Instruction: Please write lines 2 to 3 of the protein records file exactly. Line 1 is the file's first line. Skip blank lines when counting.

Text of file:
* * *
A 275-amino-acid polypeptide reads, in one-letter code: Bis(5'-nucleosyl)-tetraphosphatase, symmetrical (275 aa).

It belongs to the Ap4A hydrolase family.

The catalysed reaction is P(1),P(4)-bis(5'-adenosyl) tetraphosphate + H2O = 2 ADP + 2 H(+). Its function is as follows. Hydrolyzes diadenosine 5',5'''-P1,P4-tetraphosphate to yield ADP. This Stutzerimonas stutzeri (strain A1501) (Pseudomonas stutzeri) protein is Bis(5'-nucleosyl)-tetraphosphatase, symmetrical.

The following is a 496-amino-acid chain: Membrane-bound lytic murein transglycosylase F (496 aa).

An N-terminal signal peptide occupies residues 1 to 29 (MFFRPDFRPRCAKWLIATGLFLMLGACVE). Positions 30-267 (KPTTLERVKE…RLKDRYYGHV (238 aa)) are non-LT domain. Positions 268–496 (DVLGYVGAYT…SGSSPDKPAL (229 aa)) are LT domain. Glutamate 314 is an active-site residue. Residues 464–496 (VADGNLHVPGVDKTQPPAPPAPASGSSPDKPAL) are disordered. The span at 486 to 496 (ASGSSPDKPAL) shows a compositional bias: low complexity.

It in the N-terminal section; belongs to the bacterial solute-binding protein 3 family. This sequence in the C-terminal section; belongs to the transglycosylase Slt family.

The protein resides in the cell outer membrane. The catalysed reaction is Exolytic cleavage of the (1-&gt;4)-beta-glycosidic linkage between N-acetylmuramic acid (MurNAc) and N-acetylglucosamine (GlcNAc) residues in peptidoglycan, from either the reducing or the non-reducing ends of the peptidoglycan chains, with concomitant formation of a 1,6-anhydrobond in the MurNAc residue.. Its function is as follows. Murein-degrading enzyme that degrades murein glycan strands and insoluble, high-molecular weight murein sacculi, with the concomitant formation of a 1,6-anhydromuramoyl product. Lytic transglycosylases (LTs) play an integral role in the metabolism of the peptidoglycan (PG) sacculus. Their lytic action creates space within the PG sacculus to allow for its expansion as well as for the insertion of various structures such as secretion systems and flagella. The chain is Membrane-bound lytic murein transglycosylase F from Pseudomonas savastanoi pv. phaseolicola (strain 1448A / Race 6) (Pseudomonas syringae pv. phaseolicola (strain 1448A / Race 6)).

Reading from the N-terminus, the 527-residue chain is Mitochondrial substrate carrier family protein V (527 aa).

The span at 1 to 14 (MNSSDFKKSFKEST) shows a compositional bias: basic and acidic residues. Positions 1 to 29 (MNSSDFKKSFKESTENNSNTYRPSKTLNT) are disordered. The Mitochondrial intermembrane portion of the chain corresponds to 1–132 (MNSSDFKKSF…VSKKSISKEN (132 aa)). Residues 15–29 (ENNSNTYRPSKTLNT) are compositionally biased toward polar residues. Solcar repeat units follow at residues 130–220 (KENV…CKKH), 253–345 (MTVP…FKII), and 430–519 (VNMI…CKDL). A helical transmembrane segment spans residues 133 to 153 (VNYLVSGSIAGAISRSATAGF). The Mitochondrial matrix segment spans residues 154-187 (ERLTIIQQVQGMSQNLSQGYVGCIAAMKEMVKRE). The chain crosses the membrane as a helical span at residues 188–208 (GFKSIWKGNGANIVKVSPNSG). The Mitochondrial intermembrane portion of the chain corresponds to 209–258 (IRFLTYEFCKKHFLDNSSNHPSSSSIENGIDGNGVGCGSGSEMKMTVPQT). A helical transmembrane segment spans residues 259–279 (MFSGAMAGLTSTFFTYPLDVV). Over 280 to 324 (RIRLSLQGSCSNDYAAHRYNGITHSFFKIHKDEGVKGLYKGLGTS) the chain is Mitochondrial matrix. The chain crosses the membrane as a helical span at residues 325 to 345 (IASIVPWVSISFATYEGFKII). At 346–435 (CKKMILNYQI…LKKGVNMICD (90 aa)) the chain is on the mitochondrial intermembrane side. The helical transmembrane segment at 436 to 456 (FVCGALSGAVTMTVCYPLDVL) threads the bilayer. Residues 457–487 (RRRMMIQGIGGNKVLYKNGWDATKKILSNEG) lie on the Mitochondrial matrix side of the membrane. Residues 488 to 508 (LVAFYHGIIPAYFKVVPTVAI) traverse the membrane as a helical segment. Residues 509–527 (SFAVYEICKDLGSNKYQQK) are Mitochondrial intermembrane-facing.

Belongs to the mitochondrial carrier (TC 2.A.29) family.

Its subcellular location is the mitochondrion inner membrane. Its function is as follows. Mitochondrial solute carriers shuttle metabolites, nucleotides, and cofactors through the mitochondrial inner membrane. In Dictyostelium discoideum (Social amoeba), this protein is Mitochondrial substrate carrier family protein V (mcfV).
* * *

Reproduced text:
It belongs to the Ap4A hydrolase family.

The catalysed reaction is P(1),P(4)-bis(5'-adenosyl) tetraphosphate + H2O = 2 ADP + 2 H(+). Its function is as follows. Hydrolyzes diadenosine 5',5'''-P1,P4-tetraphosphate to yield ADP. This Stutzerimonas stutzeri (strain A1501) (Pseudomonas stutzeri) protein is Bis(5'-nucleosyl)-tetraphosphatase, symmetrical.